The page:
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Thread: When you sew your binding on...

  1. #1
    Super Member jcrow's Avatar
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    When you sew your binding on...

    do you sew with a 1/4" seam? Or a 3/8" seam? Or something different? I am going to be machine sewing the back first and then machine sewing the front with a decorative stitch but need to know what length to use. Thank you. It's a big quilt and I really don't want to mess it up. And I'm not a binder. I usually pay someone to bind my quilts. It's my least favorite part. But for now on, I am going to try to bind my own, even if it is by machine only.
    "Be yourself...everyone else is taken."
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  2. #2
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    I always sew the binding on the back of the quilt. Lately I have been using the edge of the walking foot as the seam quite which makes the seam allowance a little more than a 1/4 inch. Then I pull the binding to the front and this leaves a little padding in the binding. I cut my binding strips to 2 1/2 inches.

  3. #3
    Super Member jcrow's Avatar
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    Yes, I want to cut my binding 2 1/2" also. I have a dual feeding so I don't need a walking foot, but do you think you do 3/8"?
    "Be yourself...everyone else is taken."
    Strong people don't put others down...they build them up."
    "Remember that your instincts are more important than rules"

  4. #4
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    I make a small sample quilt sandwich and 'test' my binding width on that before I cut a lot of it.

  5. #5
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    Do a sample test first. I usually use the side of my walking foot as a guide and it is larger than 1/4 inch. You will really need to make the same size sandwich square and try out your binding. Depending on the batt you used and the seam allowance, plus the width of the binding they can all play a role. Nothing I hate worse than getting a binding sewn all around a huge quilt and then not have enough to pull it over and hide the original stitching line.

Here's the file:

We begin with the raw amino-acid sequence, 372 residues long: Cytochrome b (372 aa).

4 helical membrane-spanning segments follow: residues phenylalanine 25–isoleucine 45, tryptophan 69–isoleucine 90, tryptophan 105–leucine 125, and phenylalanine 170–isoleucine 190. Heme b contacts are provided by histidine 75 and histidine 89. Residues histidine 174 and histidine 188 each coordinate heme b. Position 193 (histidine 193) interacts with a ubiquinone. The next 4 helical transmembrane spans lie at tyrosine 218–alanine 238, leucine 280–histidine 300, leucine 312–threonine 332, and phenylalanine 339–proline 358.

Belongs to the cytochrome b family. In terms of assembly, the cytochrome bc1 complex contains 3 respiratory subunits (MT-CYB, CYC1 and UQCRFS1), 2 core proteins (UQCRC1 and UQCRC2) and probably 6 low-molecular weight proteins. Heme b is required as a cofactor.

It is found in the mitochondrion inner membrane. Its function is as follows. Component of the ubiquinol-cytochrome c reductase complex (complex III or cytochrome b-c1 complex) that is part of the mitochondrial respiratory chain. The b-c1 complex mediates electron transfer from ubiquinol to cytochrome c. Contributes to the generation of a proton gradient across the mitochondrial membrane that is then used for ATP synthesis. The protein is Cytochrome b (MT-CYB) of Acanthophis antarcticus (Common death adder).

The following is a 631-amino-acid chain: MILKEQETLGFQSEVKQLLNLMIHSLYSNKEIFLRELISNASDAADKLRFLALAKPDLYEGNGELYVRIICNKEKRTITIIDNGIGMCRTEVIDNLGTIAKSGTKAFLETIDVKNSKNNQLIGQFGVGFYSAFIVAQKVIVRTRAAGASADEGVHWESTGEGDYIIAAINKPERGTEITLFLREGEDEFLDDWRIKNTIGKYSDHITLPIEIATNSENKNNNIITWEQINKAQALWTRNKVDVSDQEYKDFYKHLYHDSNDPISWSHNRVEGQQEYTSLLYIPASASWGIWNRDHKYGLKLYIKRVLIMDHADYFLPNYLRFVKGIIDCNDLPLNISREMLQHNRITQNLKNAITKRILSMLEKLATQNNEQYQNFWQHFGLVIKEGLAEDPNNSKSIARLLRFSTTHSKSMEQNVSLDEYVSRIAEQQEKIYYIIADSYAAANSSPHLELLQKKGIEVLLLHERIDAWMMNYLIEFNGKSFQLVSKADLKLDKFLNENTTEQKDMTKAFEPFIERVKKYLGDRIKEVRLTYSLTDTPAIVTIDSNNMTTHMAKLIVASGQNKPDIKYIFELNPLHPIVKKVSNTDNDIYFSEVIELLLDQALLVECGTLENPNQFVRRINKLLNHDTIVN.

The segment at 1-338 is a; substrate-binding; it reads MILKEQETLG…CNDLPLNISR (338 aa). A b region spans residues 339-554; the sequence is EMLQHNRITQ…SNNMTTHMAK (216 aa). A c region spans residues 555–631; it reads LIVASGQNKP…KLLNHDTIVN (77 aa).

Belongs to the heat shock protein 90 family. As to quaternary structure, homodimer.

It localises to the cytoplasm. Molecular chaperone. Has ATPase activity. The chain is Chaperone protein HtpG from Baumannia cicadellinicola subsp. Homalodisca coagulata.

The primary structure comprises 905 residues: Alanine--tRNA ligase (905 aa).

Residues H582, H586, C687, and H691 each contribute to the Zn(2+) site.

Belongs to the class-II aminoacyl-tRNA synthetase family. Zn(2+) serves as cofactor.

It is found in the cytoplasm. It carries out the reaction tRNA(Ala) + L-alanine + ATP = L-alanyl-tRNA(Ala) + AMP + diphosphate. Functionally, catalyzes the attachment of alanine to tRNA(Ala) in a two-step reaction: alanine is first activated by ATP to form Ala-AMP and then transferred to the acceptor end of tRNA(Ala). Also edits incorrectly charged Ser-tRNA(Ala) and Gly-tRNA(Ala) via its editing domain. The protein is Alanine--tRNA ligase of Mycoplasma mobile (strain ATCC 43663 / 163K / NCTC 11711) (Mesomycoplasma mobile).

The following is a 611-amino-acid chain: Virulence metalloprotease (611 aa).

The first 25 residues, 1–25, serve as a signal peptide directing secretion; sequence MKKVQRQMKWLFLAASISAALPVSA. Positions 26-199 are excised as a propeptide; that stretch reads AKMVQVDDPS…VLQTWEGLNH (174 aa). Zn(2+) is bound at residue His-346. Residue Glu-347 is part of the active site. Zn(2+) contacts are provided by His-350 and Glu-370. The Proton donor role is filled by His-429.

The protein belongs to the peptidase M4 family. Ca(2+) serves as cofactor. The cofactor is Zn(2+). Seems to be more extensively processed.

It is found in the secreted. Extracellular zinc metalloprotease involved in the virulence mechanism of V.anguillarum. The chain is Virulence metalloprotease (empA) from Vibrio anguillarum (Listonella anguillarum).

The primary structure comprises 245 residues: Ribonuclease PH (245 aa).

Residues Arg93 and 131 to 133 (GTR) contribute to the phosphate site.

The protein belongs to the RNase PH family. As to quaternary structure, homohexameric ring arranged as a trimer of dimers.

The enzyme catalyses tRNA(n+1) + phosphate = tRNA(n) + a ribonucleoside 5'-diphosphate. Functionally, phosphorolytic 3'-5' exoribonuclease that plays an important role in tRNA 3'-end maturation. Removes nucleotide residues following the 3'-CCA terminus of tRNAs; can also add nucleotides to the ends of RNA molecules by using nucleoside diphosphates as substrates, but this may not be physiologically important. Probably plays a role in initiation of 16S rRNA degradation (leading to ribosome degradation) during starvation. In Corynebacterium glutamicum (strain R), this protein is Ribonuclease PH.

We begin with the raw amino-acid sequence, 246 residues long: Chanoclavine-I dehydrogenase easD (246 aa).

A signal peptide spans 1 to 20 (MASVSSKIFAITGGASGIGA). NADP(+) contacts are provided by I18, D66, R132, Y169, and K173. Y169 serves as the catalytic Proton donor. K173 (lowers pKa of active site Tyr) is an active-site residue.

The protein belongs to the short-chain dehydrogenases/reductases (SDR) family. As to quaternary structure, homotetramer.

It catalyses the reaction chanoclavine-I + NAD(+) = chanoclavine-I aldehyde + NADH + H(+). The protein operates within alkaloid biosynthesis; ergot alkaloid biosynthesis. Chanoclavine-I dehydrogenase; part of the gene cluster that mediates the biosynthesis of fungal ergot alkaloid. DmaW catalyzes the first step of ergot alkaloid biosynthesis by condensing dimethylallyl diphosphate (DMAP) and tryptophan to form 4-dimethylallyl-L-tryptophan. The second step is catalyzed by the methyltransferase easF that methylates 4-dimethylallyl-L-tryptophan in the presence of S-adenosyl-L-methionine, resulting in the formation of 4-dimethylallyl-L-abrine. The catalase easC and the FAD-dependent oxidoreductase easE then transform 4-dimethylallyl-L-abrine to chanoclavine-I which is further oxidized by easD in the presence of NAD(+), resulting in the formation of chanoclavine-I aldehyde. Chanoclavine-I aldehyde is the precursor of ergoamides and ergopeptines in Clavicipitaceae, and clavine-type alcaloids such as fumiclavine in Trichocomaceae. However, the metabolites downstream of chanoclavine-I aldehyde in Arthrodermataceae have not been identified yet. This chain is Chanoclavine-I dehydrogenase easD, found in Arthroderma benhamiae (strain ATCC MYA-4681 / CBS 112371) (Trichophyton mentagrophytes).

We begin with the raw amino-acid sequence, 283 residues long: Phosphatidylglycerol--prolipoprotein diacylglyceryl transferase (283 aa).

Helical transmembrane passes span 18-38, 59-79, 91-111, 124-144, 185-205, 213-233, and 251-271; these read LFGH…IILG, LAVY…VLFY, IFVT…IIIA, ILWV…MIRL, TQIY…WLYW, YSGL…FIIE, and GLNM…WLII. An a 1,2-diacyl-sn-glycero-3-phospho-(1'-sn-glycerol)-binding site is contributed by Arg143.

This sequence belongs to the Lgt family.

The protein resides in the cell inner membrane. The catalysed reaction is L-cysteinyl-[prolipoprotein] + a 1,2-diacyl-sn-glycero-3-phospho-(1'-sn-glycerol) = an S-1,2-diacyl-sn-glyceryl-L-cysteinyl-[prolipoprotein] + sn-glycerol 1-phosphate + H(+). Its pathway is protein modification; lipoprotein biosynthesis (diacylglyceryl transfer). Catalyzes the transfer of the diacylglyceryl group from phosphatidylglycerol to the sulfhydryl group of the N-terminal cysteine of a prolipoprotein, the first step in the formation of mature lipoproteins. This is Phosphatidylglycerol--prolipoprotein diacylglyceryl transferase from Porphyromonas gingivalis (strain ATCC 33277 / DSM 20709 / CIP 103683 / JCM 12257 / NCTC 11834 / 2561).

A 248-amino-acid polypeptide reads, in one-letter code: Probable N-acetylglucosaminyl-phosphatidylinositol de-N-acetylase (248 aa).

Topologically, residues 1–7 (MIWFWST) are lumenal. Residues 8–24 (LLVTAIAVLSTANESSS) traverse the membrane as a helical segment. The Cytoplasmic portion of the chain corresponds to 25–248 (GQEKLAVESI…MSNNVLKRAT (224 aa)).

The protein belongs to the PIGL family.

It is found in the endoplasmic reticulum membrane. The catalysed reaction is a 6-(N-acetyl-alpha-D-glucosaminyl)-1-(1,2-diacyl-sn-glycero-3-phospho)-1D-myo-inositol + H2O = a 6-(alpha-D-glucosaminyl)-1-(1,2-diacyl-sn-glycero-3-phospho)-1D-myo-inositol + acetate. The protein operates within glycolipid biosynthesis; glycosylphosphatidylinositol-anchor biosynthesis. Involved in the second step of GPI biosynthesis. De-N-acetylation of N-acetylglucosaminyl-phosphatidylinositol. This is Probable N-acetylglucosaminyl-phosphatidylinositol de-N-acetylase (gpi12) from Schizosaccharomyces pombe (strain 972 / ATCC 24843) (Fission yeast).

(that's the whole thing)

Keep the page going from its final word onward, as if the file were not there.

6. #6
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    I do mine the width of the presser foot, I think it is 3/8". I cut the binding 2 1/2" wide and that gives the binding just the right amount of fill.
    Lorraine

  7. #7
    Super Member Neesie's Avatar
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    I do the same as gramarraine, using a pressure foot as a guide. Unless you're binding with points and no border, it really shouldn't matter what size seam you use. Just use a few threads less than 1/3 the width of your binding and it should be fine. I find it much easier to form neat corners, when my binding starts out as 2-1/2, rather than 2-1/4.
    Neesie


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  8. #8
    Super Member Deborahlees's Avatar
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    Depending on the size of the quilt I have sewn it on the front with a 1/4" seam then pulled to back. That way if I need to do any fudging at all it is on the back. I either use glue, pins or clips to hold binding in place and then stitch on the top in the ditch.....when done go to back and do some hand work if necessary to catch anything that was not caught....... I would also strongly suggest doing a couple samples on what IS COMFORTABLE for you to handle....